Randal had an egg dish and I had Portuguese tofu. It didn’t remind me of any of the Portuguese food I grew up eating in New Bedford, but it was really good.   Amazingly it reminded me of the veal cutlets at the Bridge Diner in New Bedford with southern style oniony gravy.  I don’t know how you get tofu to taste like a breaded veal cutlet, but they did.  We all tried it and liked it and Randal and Douglas said the same thing.   Now, of course I would never order veal but I do like the mutton roti from Singapore Zam Zam Restaurant on North Bridge Street just off Arab Street. 

clip_image008  Bad Ruthie, Bad Randal!!  I had a giant Jimmy cone that was real ice cream and really good. 

Randal had his usual, a banana split.

clip_image010 Lang and Douglas sacrificed themselves and had dessert too. 

Lang had mint ice cream but said it was too sweet.  Nothing can be too sweet for Randal or me.  Douglas had orange sherbet with the cherry from the top of Lang’s ice cream.  I always get the cherry from Randal’s banana splits. 

Then it was off to walk around Toa Payoh and burn off two bites of our desserts.

Toa Payoh 2 If you ever visit Singapore this is a really good site with several suggestions for walks through the different areas of Singapore.

“Almost 90% of the population in Singapore live in flats constructed by the Housing Development Board (“HDB”). These flats are located in the suburbs and are grouped into various satellite towns, each with their own town centre.   (A flat is what Americans call apartments.)

Few Singaporeans will think of taking a day trip to the suburbs, let alone foreigners. But, this is the only way to experience the “real” Singapore.

Journey to one of Singapore’s most mature town centres, Toa Payoh Central. Toa Payoh Central is also home to the HDB, which recently shifted its headquarters to a spanking new building called the HDB Hub, located above Toa Payoh MRT Station and the much-debated air-conditioned bus interchange. The decision by the authorities to air-condition bus interchanges then increase the price of public transport caused quite a stir amongst commuters, who prefer to pay less for their transport than to enjoy a few minutes of air-conditioned comfort.

With the sudden influx of a few thousand HDB employees, the already bustling Toa Payoh Central is now bursting at its seams. The coffee shops, hawker centres and shops are very crowded, especially during lunch time.   (On our very first adventure with Lang and Douglas we ate at food from the hawker stalls.)

Shopping here is excellent because almost everything is cheaper than in the city, and there are plenty of interesting buys too. At Cash Converter, a queue forms to sell their used items, which are in turn displayed for sale to others hunting for cheap, used goods. The S$0.80 and S$1.00 shops (i.e. shops selling everything at S$0.80 or S$1.00 apiece) are so well-stocked, it makes you wonder why you ever shopped anywhere else. Try a cup of bubble tea, an iced tea drink (with or without milk) with big, black, starchy pearls. It’s pretty addictive!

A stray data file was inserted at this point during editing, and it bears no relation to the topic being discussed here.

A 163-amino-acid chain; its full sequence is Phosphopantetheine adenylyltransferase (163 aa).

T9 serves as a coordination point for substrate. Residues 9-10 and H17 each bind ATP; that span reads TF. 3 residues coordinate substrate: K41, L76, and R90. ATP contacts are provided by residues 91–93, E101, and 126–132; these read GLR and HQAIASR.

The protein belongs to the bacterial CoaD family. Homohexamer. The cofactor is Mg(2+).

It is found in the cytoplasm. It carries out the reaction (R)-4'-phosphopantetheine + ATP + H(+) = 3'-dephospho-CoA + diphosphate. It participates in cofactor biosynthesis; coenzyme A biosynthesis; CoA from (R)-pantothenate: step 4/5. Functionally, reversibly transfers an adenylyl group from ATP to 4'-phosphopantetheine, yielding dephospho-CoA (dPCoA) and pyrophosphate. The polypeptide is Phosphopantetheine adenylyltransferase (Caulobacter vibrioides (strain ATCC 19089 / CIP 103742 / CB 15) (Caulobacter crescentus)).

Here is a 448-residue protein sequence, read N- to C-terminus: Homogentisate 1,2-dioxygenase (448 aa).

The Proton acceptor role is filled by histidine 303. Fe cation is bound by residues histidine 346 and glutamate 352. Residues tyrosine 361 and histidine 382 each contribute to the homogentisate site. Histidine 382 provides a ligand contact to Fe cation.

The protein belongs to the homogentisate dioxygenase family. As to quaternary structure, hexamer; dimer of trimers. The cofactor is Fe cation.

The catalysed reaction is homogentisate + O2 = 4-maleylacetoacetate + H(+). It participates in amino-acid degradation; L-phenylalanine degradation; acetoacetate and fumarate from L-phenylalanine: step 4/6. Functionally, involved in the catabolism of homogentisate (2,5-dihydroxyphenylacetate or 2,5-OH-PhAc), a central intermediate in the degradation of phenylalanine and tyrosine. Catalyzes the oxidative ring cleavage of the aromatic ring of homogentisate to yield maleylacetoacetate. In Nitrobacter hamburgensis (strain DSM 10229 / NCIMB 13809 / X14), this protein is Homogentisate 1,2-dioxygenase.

Take a look around you and you’ll see bamboo poles with wet laundry sticking out of the flats, housewives trading gossips, residents sipping their kopi-o (“black coffee”) and exchanging their views on the latest news.

Take a break at the Toa Payoh Community Library. Browse through the travel guides, books on Singapore’s history, or works of local writers. You’ll definitely learn something new. Or you could stop by Toa Payoh Entertainment Centre to catch a movie or amuse yourself at the games arcade.

To get to Toa Payoh Central, take the MRT to Toa Payoh MRT Station. It’s just 3 stops from Ang Mo Kio MRT Station.”  If you ever visit Singapore this is a really good site with several suggestions for walks through the different areas of Singapore.

clip_image002 clip_image004  Cash Converters.

I had my eye on the white ceramic bunny on the top shelf.  How could anyone part with that?  It was a combination of Happy’s Flea Market and Play It Again Sports.


The Super Key Lady’s truck and the Super Key Lady sign.  I might have to go back just to actually read the whole sign and not just the part I caught here in the photo.

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I think I even saw a key with Che’s portrait on it.  Lang doesn’t like the key lady because she says the prices are too high.  Douglas says the Key Lady can make a key that will work for you even if you don’t have the exact one to be copied.  At least I think Douglas said that…or I’ve made it up.

clip_image013 She posed for this one.

clip_image015  The Toa Payoh Public Library.

This was taken on our first visit to Toa Payoh.  Lang has her motorcycle helmet in her hand.  That’s how she commutes to work which involves being a computer chip guru.  In Malaysia and Indonesia lots of women drive motorcycles.  Hermairdi’s wife in Belitung had one to commute to her teaching job.  I guess where you have no winter they can be more popular.  Seeing women in full Muslim traditional dress driving a motorcycle always seemed a contradiction to me which shows what I know.